Becoming Real Estate Referral Agent

3 Replies

Dear bigger pockets community,

I am trying to decide whether it is worth it to me to get a real estate license in order to become a real estate referral agent mainly for my own purchases that I plan to make in the next few years. From my research, it looks like the upfront cost to become a real estate agent is quite minimal: under $700 for the precertification classes and the exam itself. But this seems too good to be true...

1. I know that I have to be part of a brokerage to be able to practice my license. What are the fees associated with it? Do all brokerage charges the same amount? If not, how do you decide which to go with? 

2. There are legal liabilities associated with being a real estate agent, for example an agent can be sued when a buyer sued the seller for misrepresentation or anything really. Does a real estate referral agent share the liabilities? In other words, if I refer a client to a realtor, am I liable for whatever happens during the sale? 

3. Would it work if I am both the buyer and the real estate referral agent? Is there anything I should be wary about/aware of in this scenario? 

I guess what I am trying to research is all of the pros and cons of getting my own license to recoup some of the fees associated with buying a home. Thanks in advance for all your knowledge. Any advice, esp ones I have not thought of, would be much appreciated. 

Welcome @Chris Spespy ! Where are you located? In the states with online courses, you can get pretty good deals and have the flexibility to crush it on your own time. I got licensed in 6 weeks for about $350 total, class, fingerprints, registration, etc. But then you will usually pay for MLS/NAR and you'll need to hang your license with a brokerage with fees as well (which are dependent entirely on the broker).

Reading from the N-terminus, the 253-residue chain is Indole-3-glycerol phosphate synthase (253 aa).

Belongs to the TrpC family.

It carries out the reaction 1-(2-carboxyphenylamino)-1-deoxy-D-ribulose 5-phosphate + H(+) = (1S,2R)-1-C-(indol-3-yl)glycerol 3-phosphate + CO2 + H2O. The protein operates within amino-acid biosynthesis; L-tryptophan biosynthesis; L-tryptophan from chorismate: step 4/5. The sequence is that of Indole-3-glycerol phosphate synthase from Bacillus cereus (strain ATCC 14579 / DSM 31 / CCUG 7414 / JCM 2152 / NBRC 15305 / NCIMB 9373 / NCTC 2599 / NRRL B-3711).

1. Fees vary by brokerage, but can find many that you'll pay under $100 a monthly. Some may charge E&O or others fees up front, some may not. After that, most brokerage associated fees are per transaction. You'll pay a commission split up to a cap and with some brokerages, desk/royalty fees.
  2. There is always that rare case where someone was held liable for something that they were barely a party to.  However, I've never directly heard of that happening.  That agent will have liability protection though their broker, so I couldn't see that being the case.  But a more experienced agent should chime in.  
  3. Some agents/brokers will allow you to be the buyer and referral, some will not.  Unless you are doing huge deals, I'm not sure that's really a beneficial scenario anyway.  If buying out of state (my investments are), I'd just let that agent get their full commission.

Just some thoughts.  Best of luck!

Chris - I think this largely depends on what state you are trying to get licensed in. There are also additional fees if you hang your license with a brokerage that is a REALTOR member and a member of the MLS.

Not all brokerages charge the same amount - some have monthly desk fees, some require you to pay your association/mls dues and a percentage of your commissions. When I talk with brokers I tell them to interview with a minimum of 5 brokerages. Ask them what they offer you, what are all fees associated with hanging your license at their office and general questions to know if you are a right fit in their brokerage.

If you are an agent, referral or otherwise, you carry a liability of being sued. 

Thanks guys. I'm in Philadelphia. It sounds like my upfront fees will be about $500 or less and yearly fees at about $1000-1500 plus whatever commission cut the broker charges so this would only be worth it if I become my own agent (not just referral agent). Would becoming my own agent make things complicated? Would you recommend me doing so?